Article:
Zero degrees tonight. As the temperatures plunged this week, I suddenly remembered that these are the conditions I own a bunch of this cold-weather clothing for. I don’t know why I hadn’t thought about it until now, but sheesh, I had drug these heavier items–sweaters, cords, the heavier base layers–out earlier in the season when I was still teaching in Welches. I don’t remember using my winter clothing much last year, but then again, not only was I still half-organized here in Enterprise, but I think we were in Portland during the coldest temps last year, and came back just as the temperatures rose to the teens at night.
Of course, I have to remember that I taught in a cold room for eight years, with a door that opened only to the outside and I probably wore my heavier winter wear much more frequently than I do now. Welches may not get as cold as Enterprise does on a regular basis, but it did hit the 30s with damp and rain or snow pretty steadily from late November through February. So as a result I do have a nice stock of heavier clothing and things that go over light ski base layers and look good, just because I needed that functionality to be comfortable. Especially since I went to the barn several nights after work, and it was damp, cold, and near the mouth of the Columbia River Gorge, which meant a lot more wind than up on the Mountain.
Single-digit and zero degree temps here in Enterprise don’t seem so bad after that. Without wet and wind, it’s possible to get outside and do things in these high mountain valleys. Today, hubby went off to cut wood for a local nonprofit that provides heating wood to people in need. I went out to the barn to do a short ride and give the horse some meds before the farrier appointment tomorrow morning. Mocha seems to appreciate the new life and she’s not as frantic in the pasture this year. Then again, last year winter pasture life was all new and she had bonded closely with one other horse, who was a bit of a stinker. This year, her friends are mannerly and she’s back to her mannerly habits, including coming up to me in pasture. I mixed in some warm water with her usual pellet feed and she slurped it right up, not rushing through it.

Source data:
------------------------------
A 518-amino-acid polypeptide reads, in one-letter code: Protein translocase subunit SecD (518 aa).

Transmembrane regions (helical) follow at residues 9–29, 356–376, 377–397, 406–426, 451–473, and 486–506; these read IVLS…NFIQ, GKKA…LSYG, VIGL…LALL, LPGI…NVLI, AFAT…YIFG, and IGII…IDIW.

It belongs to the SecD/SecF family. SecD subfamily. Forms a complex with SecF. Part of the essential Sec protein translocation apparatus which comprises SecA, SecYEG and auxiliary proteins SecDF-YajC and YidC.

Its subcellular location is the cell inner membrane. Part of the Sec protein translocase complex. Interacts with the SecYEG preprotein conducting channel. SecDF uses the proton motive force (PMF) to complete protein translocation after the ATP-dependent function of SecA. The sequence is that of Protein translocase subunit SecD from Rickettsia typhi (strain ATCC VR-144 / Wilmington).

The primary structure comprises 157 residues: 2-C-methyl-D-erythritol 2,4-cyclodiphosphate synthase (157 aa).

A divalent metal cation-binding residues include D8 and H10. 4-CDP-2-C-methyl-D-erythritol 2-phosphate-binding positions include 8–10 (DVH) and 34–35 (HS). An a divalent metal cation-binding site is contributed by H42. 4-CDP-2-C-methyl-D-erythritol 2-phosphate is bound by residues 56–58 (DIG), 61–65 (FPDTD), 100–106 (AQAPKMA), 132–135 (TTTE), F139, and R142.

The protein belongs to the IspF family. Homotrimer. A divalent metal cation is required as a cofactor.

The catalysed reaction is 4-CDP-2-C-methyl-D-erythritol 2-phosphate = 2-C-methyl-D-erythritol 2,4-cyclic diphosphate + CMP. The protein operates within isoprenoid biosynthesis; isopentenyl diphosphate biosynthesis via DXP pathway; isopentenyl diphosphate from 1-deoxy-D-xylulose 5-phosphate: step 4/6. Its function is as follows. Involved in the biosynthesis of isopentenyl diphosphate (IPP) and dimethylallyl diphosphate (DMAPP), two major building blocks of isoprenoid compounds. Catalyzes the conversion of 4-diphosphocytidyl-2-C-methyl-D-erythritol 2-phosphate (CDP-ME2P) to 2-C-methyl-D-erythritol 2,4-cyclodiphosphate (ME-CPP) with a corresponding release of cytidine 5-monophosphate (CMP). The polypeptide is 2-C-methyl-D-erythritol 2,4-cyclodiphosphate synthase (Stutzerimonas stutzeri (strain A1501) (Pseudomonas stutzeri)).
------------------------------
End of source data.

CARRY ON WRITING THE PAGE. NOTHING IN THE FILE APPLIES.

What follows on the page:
Then we headed out for our inspection of the fence. This winter, I’m riding Mocha in the pasture using a sidepull–a type of bitless bridle with a stiff leather noseband that is slightly snugger and sturdier than a halter, with a curb strap and extra ring so that the reins lie right. Despite her greater energy this year, I’m not too worried about her taking off with me because something startled her. For one, she doesn’t have her winter shoes on yet, so she’s not moving as fast and she’s having problems with ice buildup in her shoes. I counter that somewhat during our rides by spraying canola oil on her feet and shoes to supplement the rim pads she’ll get tomorrow–last year, I used WD-40, but the new spray nozzle on that stuff doesn’t work worth a hoot in wintertime. I had enough of wrestling with that darn nozzle on cold, snowy days last winter. I’m also hoping to get some borium or tungsten put on the shoes to help with the grip–the rim pads will help reduce ice buildup as well. So until then, we’ve been taking it rather easy.
I could tell in the cold of today that Mocha wasn’t wanting to move fast, which was fine by me. She clearly had energy from the way she moved, lining out in her usual big walk with a level head and ears forward, but she was also being a smart horse and not wanting to exert herself any harder than she had to in these conditions–temps in the low teens, if not single digits. I remembered why I want to be riding midday in wintertime–as the sun went behind Ruby Peak, I could look up to some of the high mountain ridges to see skiffs of snow blowing off the very tops. While there was a faint wisp of moving air in the field, that high-altitude wind reminded me of bitter cold days riding the lift up the Magic Mile, where I would bend over double to keep warm in the teeth of a sharp breeze.
I did see some cold weather oddities. As we first started out, I noticed shimmering heat waves over the neighboring alfalfa field. Now maybe that was over the irrigation ditch that is still in the process of freezing up. It’s hard to say. Further on, the pipes on one of the wheel lines (irrigation pipes on big metal wheels) vibrated, slowly at first and then more intensely. And yet the wheel line we rode next to wasn’t doing that.
Winter is here for certain.